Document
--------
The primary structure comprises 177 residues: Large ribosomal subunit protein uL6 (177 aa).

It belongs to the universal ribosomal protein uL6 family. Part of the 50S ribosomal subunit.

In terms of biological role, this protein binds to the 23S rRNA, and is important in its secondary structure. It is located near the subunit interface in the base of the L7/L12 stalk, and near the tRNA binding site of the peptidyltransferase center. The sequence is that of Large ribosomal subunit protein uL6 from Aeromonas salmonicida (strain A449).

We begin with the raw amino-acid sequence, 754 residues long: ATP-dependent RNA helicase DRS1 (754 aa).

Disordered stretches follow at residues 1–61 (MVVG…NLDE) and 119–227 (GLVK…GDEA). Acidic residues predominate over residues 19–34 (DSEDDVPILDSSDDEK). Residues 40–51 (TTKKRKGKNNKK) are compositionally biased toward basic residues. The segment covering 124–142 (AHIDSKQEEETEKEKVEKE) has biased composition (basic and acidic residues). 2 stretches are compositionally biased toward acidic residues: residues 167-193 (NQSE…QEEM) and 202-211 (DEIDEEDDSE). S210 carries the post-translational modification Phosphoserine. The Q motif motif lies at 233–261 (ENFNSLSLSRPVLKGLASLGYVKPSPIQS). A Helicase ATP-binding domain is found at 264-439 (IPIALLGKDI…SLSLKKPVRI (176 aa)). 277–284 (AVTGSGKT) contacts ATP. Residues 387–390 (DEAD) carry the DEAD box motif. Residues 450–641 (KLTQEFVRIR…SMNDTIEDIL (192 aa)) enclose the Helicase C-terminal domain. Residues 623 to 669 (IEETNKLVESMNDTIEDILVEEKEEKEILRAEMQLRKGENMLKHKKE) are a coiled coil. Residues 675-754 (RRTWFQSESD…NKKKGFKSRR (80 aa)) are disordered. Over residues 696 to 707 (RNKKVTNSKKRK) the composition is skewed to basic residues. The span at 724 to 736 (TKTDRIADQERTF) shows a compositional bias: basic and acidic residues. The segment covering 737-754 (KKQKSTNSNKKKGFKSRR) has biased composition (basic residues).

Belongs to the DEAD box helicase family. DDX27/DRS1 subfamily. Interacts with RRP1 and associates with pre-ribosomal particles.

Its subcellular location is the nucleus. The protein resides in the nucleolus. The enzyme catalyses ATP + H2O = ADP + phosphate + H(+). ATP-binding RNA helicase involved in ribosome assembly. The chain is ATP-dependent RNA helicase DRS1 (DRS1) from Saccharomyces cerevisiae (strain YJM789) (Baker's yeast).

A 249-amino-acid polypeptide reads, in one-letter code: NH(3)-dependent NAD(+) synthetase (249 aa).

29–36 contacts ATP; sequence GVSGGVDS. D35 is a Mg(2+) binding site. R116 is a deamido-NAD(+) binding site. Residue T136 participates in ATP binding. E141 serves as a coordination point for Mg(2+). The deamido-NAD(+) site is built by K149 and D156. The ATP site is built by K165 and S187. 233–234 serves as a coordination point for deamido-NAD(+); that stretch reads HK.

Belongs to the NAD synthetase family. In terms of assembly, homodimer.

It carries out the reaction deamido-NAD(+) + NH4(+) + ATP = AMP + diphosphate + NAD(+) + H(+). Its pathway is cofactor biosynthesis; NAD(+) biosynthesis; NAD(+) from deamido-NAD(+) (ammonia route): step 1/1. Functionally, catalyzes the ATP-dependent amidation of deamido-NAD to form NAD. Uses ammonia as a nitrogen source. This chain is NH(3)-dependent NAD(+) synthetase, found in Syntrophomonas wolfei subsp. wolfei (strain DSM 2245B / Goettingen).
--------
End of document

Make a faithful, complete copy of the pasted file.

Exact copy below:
The primary structure comprises 177 residues: Large ribosomal subunit protein uL6 (177 aa).

It belongs to the universal ribosomal protein uL6 family. Part of the 50S ribosomal subunit.

In terms of biological role, this protein binds to the 23S rRNA, and is important in its secondary structure. It is located near the subunit interface in the base of the L7/L12 stalk, and near the tRNA binding site of the peptidyltransferase center. The sequence is that of Large ribosomal subunit protein uL6 from Aeromonas salmonicida (strain A449).

We begin with the raw amino-acid sequence, 754 residues long: ATP-dependent RNA helicase DRS1 (754 aa).

Disordered stretches follow at residues 1–61 (MVVG…NLDE) and 119–227 (GLVK…GDEA). Acidic residues predominate over residues 19–34 (DSEDDVPILDSSDDEK). Residues 40–51 (TTKKRKGKNNKK) are compositionally biased toward basic residues. The segment covering 124–142 (AHIDSKQEEETEKEKVEKE) has biased composition (basic and acidic residues). 2 stretches are compositionally biased toward acidic residues: residues 167-193 (NQSE…QEEM) and 202-211 (DEIDEEDDSE). S210 carries the post-translational modification Phosphoserine. The Q motif motif lies at 233–261 (ENFNSLSLSRPVLKGLASLGYVKPSPIQS). A Helicase ATP-binding domain is found at 264-439 (IPIALLGKDI…SLSLKKPVRI (176 aa)). 277–284 (AVTGSGKT) contacts ATP. Residues 387–390 (DEAD) carry the DEAD box motif. Residues 450–641 (KLTQEFVRIR…SMNDTIEDIL (192 aa)) enclose the Helicase C-terminal domain. Residues 623 to 669 (IEETNKLVESMNDTIEDILVEEKEEKEILRAEMQLRKGENMLKHKKE) are a coiled coil. Residues 675-754 (RRTWFQSESD…NKKKGFKSRR (80 aa)) are disordered. Over residues 696 to 707 (RNKKVTNSKKRK) the composition is skewed to basic residues. The span at 724 to 736 (TKTDRIADQERTF) shows a compositional bias: basic and acidic residues. The segment covering 737-754 (KKQKSTNSNKKKGFKSRR) has biased composition (basic residues).

Belongs to the DEAD box helicase family. DDX27/DRS1 subfamily. Interacts with RRP1 and associates with pre-ribosomal particles.

Its subcellular location is the nucleus. The protein resides in the nucleolus. The enzyme catalyses ATP + H2O = ADP + phosphate + H(+). ATP-binding RNA helicase involved in ribosome assembly. The chain is ATP-dependent RNA helicase DRS1 (DRS1) from Saccharomyces cerevisiae (strain YJM789) (Baker's yeast).

A 249-amino-acid polypeptide reads, in one-letter code: NH(3)-dependent NAD(+) synthetase (249 aa).

29–36 contacts ATP; sequence GVSGGVDS. D35 is a Mg(2+) binding site. R116 is a deamido-NAD(+) binding site. Residue T136 participates in ATP binding. E141 serves as a coordination point for Mg(2+). The deamido-NAD(+) site is built by K149 and D156. The ATP site is built by K165 and S187. 233–234 serves as a coordination point for deamido-NAD(+); that stretch reads HK.

Belongs to the NAD synthetase family. In terms of assembly, homodimer.

It carries out the reaction deamido-NAD(+) + NH4(+) + ATP = AMP + diphosphate + NAD(+) + H(+). Its pathway is cofactor biosynthesis; NAD(+) biosynthesis; NAD(+) from deamido-NAD(+) (ammonia route): step 1/1. Functionally, catalyzes the ATP-dependent amidation of deamido-NAD to form NAD. Uses ammonia as a nitrogen source. This chain is NH(3)-dependent NAD(+) synthetase, found in Syntrophomonas wolfei subsp. wolfei (strain DSM 2245B / Goettingen).